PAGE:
When working with scripts, especially scheduled jobs, I often like to get an email with the output. This allows me to be alerted when a job completes, or if it fails. In this Linux quick tip we will discuss sending email from the command line. Specifically, how to send the contents of a file as an email attachment as well as sending contents of a file in an email body.

Before we get started, it is imperative that you have a correctly configured SMTP service running on your system. Postfix is the default SMTP server for most Linux systems. For information on configuring Postfix to send mail through your ISP SMTP (or any SMTP) server read "How to Send Mail Through ISP SMTP with Postfix".

Installing mailx Utility

The mailx utility is what we will be using to send mail from the command line. Any package manager is capable of easily installing the mailx.

Install mailx using Yum

sudo yum install mailx -y

Using dnf to install mailx

sudo dnf install mailx -y

Install mailx with apt-get

sudo apt-get update 
sudo apt-get install heirloom-mailx

Sending File as an Attachment from Command Line

To send an attachment with mailx we need to use the -a (attachment) option. The syntax is pretty straight forward. Let's look at an example, then we will break down each part of the command.

In the following example we will be sending "backup.log" as an attachment to [email protected] with a subject line of "Log File".

mailx -a backup.log -s "Log File" [email protected] < /dev/null
 Null message body; hope that's ok

First we call the mailx utility and pass it a few options. The -a option is followed by the filename of the attachment. This can include a path if it is not in the current working directory. Then we pass the -s option to set the subject line of the email. We then specify the email address to which the email is being sent. Lastly, we redirect /dev/null (nothing) as the body of the email. If we did not do this, mailx would wait for input from STDIN followed by a CTRL+D (end of file) signal. This is why you see the "Null message body" output. Mailx is telling us that we sent the email without any body text.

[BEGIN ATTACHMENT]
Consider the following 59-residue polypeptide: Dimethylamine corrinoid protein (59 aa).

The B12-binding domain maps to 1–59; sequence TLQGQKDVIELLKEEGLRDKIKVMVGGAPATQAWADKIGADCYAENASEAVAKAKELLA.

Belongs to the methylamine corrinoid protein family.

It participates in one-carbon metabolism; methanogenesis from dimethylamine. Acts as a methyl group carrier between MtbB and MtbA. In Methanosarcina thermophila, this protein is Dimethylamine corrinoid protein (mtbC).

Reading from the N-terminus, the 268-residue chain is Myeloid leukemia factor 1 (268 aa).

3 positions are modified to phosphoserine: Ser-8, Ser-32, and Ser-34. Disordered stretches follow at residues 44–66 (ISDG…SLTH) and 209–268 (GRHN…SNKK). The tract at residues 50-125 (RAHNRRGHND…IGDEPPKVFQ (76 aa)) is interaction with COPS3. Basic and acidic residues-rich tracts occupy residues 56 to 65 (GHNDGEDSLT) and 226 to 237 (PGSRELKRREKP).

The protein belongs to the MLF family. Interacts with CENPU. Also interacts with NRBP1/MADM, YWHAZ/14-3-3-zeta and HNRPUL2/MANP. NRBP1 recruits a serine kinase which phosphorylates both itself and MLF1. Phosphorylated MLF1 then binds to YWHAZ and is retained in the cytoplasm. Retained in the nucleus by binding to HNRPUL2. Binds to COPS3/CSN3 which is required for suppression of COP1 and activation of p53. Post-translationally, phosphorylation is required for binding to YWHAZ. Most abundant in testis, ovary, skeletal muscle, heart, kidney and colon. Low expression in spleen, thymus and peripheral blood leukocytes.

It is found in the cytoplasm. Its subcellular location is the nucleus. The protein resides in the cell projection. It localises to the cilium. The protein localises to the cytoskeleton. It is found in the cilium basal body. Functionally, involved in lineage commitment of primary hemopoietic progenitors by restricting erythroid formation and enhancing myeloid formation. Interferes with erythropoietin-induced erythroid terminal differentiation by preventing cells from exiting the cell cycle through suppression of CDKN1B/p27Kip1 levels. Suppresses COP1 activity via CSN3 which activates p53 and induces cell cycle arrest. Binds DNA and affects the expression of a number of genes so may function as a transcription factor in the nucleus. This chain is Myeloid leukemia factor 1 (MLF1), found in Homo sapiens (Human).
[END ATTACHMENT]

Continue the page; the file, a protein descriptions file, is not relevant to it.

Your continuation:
Sending a File Contents as Email Body from the Command Line

Conversely, if we wanted to send a file as the body of an email we would redirect the file into the mailx command and omit the attachment.

mailx -s "Log File" [email protected] < backup.log

This time we call the mailx utility to start the email. We pass the -s option to set the subject line. Then we supply the email address we are sending the email to. Now we redirect the file into the body of the email.

NOTE: Using this command you will no longer get the "Null message body" warning. This is because we now supplied text (via redirection) to be used as the body.

Working Around Carriage Returns

A file with carriage returns (^M) will often get encoded in such a way that it is sent as an attachment. I ran into this when I was running a script that used SCP to transfer files. The SCP command outputs transfer percentages on the same line, resulting in weird lines with carriage returns. If you come across this, it is easy enough to use the tr command to replace them with newline characters.

tr '\r' '\n' < backup.log > backup.log.clean

Now you can send the backup.log.clean as the body.

NOTE: To see if your file has carriage returns you can use cat with the -v option.

cat -v backup.log
1:30:18 ETA^Cdebug1: channel 0: free: client-session, nchannels 1^M^M
 debug1: fd 0 clearing O_NONBLOCK^M^M
 Killed by signal 2.^M^M


Sending mail from the command line is made simple with the mailx utility. Once you have postfix configured you are on your way. You can use mailx in conjunction with an exit trap in bash scripts to ensure you get notified no matter the outcome of the script (stopped in the middle?).

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